Each of these events brought with them an incredible amount of focus.  During the 10-12 months leading up to each of these tournaments almost every single decision I made about work or life was framed around the idea of how it would impact the event.  Should we go camping this weekend?  Maybe, but will I have time to get those tee pads done for the Pro Tour? Hmmm maybe I should stay home and work.  Should I go to Nationals and support my friends?  I don’t think I should as I really have to get hole 16 ready… Etc etc….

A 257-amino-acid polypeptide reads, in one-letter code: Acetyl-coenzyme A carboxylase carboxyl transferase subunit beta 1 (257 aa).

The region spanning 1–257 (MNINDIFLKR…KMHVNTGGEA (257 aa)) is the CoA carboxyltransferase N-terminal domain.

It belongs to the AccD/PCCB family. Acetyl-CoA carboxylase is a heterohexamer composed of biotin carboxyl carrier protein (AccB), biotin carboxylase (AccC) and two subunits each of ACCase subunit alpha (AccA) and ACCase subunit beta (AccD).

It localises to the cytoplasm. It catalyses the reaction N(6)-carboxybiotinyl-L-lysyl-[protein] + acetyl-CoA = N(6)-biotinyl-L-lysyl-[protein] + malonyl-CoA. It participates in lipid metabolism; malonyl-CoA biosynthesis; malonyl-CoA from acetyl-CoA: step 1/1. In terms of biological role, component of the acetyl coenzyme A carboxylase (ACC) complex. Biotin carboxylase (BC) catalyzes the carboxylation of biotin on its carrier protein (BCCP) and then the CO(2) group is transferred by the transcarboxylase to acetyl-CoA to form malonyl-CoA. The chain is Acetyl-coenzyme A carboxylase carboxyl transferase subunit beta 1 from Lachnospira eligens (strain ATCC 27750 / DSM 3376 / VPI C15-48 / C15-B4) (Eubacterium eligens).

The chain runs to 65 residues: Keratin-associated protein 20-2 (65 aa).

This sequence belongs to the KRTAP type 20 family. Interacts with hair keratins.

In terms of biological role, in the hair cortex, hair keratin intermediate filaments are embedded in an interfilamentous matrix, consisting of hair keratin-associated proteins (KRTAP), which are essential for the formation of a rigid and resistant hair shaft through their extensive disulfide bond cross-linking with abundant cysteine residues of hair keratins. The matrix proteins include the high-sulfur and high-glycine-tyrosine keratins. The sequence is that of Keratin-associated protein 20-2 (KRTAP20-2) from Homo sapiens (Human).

I also made a huge push inside the industry to be noticed. Not in an egotistical way (at least I hope not), but more like I was trying to show companies that I could be useful and that our region could matter.  I had thought at the start of my journey that at least one major disc golf company would notice my efforts and reward me with a contract or a steady salary.  I was developing my own style of course building and I had stumbled upon some key principles that set me apart from the majority of designers.  As it stands right now I have completed 40 permanent disc golf courses from design to installation and another 10 semi-permanent ones.  Despite being close I was never given an actual offer from any company.  I was not, nor am I currently bitter about this as I understand the market better now than at any other time in my life and I don’t fault any company for their financial decisions.  There have been times where others in the industry have tried to undermine what I have been doing just like there have been times when other industry professionals have recognized the amazing things we have been able to accomplish and promoted us.  Overall I have come to see my own achievements as something I should be proud of.  Which leads me to my big revelation: